Parenting Vivian | 28 Feb 2011 09:39 pm

Helping Children With Strong Family Relationships

Building a positive and healthy relationship between parent and child is one that requires work and effort to make it strong and successful. Parenting is a tough and exhausting job, and maintaining close relationships and open communication helps to ensure parents and their children stay connected through all ages and stages of development.

The importance of strong, healthy bonds between parent and child cannot be overstated, because these bonds serve as the foundation upon which all other life relationships are formed. If a child doesn’t learn how to connect emotionally with a parent or other caregiver, that child will probably encounter difficulty in connecting to people in all sorts of relationships for the rest of his or her life.

Temperament plays a significant part in a child’s efforts to reach out to other people or responding to others efforts at connection. It’s helpful for parents to understand the balance of how temperament affects emotional bonding and efforts to impact emotional connection with healthy authoritative parenting. Consciously or not, parents teach their children about relationships through interaction and example.

Teaching children about the value of healthy relationships will help them as the move into the middle school and high school years. At this age, when it comes to the complex tasks of negotiating peer relationships (friendships, cliques, dating, etc.), children will draw from what they have been taught to try to negotiate and survive. Not knowing how to emotionally connect may cause difficulties, ranging from fleeting feelings of sadness and/or alienation to teen depression.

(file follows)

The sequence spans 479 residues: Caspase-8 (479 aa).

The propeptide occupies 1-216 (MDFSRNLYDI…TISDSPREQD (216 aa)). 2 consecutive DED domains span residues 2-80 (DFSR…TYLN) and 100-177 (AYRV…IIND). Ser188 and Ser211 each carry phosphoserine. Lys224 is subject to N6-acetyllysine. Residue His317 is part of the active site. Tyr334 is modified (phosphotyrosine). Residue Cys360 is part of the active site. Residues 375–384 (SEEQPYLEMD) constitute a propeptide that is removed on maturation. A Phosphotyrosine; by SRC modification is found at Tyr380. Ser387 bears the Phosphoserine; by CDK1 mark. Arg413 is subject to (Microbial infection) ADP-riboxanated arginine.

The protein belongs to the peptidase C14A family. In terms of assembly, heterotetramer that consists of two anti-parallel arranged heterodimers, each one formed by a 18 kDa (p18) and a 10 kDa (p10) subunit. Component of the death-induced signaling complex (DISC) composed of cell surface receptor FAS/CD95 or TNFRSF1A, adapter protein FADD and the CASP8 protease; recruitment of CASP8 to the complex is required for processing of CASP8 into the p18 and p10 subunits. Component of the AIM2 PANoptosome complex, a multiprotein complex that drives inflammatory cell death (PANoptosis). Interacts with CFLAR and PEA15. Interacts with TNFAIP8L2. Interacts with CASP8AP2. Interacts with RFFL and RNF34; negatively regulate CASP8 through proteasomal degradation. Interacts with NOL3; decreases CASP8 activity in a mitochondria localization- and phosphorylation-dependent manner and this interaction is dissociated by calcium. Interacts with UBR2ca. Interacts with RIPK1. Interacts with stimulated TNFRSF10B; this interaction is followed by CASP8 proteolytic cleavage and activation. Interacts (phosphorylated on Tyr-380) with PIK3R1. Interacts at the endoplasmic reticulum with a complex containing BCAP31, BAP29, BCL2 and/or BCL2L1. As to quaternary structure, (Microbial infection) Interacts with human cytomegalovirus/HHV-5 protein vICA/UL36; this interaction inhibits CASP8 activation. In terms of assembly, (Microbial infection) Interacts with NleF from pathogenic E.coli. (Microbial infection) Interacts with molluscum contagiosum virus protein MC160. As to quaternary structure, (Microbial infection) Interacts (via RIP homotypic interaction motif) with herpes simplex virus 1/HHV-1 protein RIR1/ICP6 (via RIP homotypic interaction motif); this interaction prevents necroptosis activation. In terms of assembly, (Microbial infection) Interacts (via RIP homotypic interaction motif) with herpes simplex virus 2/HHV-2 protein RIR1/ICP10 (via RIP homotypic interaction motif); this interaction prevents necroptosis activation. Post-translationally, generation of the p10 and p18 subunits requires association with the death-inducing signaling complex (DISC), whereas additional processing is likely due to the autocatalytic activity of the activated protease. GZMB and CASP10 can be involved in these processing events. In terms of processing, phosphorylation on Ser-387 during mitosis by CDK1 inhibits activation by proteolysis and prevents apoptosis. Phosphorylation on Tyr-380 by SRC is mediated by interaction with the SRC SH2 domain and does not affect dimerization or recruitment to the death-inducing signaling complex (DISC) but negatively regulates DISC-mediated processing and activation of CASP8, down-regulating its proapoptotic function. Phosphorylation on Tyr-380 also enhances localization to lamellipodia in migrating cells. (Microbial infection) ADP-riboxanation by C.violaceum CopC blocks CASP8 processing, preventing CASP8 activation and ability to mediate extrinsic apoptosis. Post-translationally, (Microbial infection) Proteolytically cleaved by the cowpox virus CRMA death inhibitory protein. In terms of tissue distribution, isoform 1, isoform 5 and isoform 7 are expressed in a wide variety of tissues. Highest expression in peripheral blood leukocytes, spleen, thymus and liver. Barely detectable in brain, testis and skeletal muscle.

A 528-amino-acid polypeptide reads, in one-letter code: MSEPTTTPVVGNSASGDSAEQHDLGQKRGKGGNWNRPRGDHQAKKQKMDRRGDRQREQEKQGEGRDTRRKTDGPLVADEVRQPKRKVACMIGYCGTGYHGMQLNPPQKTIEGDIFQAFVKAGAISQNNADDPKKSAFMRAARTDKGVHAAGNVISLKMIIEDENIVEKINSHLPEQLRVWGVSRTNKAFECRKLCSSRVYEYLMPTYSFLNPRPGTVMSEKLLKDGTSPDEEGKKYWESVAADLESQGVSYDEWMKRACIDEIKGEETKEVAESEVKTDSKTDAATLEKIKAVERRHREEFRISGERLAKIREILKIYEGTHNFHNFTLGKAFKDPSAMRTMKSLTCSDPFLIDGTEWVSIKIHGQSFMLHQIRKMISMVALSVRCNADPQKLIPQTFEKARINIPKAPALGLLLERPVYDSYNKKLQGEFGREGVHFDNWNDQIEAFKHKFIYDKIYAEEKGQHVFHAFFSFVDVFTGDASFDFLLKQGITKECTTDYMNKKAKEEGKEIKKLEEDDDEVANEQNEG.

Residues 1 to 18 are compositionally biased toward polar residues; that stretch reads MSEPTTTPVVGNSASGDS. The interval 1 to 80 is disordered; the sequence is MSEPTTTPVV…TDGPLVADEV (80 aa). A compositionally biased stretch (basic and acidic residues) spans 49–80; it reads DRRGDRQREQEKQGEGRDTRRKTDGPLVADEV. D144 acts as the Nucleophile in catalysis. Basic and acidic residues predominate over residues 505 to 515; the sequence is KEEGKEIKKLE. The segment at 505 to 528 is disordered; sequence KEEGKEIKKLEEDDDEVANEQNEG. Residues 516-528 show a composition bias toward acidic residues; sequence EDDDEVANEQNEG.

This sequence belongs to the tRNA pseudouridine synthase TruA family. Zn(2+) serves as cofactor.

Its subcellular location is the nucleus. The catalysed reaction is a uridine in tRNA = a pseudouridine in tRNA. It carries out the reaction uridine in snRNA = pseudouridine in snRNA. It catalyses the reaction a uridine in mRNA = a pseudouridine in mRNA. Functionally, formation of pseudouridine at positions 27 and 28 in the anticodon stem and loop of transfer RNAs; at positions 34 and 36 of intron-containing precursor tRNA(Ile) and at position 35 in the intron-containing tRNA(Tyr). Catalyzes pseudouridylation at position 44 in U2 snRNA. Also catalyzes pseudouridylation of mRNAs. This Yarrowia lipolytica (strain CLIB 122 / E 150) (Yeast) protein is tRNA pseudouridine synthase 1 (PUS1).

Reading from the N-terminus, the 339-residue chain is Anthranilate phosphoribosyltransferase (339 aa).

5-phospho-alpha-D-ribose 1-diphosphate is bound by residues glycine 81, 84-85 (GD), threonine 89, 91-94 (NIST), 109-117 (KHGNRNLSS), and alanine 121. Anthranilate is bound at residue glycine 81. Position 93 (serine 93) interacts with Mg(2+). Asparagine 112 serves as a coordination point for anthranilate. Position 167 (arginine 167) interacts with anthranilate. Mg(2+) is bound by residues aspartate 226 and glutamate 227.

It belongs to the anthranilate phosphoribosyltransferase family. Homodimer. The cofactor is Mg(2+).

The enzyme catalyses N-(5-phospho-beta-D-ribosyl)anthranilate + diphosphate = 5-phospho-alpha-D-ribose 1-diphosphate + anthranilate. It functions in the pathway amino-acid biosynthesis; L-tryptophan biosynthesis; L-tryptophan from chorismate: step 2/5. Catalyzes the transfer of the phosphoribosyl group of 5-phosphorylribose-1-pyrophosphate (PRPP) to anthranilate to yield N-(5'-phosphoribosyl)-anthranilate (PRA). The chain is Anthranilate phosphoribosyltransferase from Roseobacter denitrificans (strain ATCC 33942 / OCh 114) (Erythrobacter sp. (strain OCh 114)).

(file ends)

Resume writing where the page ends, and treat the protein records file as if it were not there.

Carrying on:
Also, parent-child bonds can benefit tremendously from rituals of emotional healing. What signals does your family typically use when one or more of you is ready to negotiate a cease-fire and start repairing hurt feelings? Are there words or gestures that everyone understands to mean “I’m sorry” “Let’s talk” or “I forgive you”? Gestures of apology might be a hug, or a few minutes together in a rocking chair. These small gestures go a long way in building healthy relationships.

Focusing on family relationships is an investment into the foundation and paradigm of your child’s future relationships as well.

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